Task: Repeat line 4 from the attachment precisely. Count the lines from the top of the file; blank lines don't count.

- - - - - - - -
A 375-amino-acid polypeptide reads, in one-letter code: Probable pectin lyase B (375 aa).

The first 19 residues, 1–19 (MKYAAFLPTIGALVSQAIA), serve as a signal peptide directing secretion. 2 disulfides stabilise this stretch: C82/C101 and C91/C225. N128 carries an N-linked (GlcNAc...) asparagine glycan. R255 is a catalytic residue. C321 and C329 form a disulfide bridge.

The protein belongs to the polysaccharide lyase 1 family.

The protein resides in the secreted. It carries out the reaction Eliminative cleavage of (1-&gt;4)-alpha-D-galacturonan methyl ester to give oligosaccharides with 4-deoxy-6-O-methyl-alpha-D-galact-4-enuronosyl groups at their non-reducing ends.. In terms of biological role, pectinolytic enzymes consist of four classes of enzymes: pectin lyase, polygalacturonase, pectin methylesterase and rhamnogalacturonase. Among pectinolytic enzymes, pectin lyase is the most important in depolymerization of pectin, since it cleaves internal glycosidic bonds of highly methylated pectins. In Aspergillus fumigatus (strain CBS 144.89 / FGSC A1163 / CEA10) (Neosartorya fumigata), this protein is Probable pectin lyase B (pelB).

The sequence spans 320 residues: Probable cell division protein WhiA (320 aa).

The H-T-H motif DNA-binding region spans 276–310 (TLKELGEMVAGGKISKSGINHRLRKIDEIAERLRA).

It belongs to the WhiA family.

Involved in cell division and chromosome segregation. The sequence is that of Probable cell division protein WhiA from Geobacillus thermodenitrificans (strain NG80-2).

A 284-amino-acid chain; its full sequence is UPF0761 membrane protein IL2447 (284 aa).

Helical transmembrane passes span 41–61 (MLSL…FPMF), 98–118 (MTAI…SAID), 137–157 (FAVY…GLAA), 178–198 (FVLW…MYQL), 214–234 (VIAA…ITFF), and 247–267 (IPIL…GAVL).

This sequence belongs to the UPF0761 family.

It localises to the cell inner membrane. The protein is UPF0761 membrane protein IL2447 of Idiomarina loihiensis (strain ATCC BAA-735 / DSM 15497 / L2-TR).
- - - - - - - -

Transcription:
The protein resides in the secreted. It carries out the reaction Eliminative cleavage of (1-&gt;4)-alpha-D-galacturonan methyl ester to give oligosaccharides with 4-deoxy-6-O-methyl-alpha-D-galact-4-enuronosyl groups at their non-reducing ends.. In terms of biological role, pectinolytic enzymes consist of four classes of enzymes: pectin lyase, polygalacturonase, pectin methylesterase and rhamnogalacturonase. Among pectinolytic enzymes, pectin lyase is the most important in depolymerization of pectin, since it cleaves internal glycosidic bonds of highly methylated pectins. In Aspergillus fumigatus (strain CBS 144.89 / FGSC A1163 / CEA10) (Neosartorya fumigata), this protein is Probable pectin lyase B (pelB).